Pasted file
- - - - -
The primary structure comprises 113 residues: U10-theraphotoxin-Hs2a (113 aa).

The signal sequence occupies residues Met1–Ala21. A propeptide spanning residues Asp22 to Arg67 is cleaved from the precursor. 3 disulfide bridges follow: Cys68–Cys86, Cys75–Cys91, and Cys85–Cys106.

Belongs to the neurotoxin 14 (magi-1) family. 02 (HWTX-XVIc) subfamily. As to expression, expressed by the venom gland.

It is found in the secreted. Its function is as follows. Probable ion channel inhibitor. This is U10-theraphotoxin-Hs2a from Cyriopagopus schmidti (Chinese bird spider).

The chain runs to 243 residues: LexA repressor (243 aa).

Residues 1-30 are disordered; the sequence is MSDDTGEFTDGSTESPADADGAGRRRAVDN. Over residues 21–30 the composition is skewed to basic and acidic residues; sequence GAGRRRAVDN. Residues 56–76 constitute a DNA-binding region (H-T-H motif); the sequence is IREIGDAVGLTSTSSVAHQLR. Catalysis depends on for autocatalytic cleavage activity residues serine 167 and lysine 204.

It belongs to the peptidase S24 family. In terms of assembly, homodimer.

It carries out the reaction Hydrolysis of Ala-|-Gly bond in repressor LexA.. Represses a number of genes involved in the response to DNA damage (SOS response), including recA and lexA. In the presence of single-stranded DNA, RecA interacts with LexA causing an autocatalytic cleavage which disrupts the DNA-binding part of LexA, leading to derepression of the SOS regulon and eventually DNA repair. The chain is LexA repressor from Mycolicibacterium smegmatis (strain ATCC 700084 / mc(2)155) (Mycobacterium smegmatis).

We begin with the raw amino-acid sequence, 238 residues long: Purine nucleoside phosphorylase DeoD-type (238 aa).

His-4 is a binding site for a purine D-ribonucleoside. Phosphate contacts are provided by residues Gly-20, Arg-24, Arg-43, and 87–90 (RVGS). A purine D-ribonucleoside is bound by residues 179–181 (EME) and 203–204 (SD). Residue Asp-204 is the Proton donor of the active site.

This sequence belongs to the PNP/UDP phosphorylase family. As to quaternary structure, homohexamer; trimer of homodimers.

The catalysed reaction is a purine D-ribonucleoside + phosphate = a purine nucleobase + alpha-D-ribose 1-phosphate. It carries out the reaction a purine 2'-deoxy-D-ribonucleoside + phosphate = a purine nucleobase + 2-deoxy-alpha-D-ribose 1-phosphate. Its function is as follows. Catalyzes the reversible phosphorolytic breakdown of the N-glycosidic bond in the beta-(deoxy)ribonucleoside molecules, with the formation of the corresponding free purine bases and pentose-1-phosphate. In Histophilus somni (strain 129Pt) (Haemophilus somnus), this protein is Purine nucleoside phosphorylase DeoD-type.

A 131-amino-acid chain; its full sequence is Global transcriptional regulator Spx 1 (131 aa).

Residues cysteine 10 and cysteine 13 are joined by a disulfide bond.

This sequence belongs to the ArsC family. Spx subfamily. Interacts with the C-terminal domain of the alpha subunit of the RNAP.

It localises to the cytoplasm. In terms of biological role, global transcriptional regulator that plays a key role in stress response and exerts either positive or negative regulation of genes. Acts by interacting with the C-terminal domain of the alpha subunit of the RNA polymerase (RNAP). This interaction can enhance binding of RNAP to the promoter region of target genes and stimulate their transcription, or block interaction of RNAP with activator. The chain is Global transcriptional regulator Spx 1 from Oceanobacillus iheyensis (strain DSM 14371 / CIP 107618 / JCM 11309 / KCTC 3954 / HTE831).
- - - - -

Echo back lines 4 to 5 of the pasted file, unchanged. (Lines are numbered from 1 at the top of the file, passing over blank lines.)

It is found in the secreted. Its function is as follows. Probable ion channel inhibitor. This is U10-theraphotoxin-Hs2a from Cyriopagopus schmidti (Chinese bird spider).

The chain runs to 243 residues: LexA repressor (243 aa).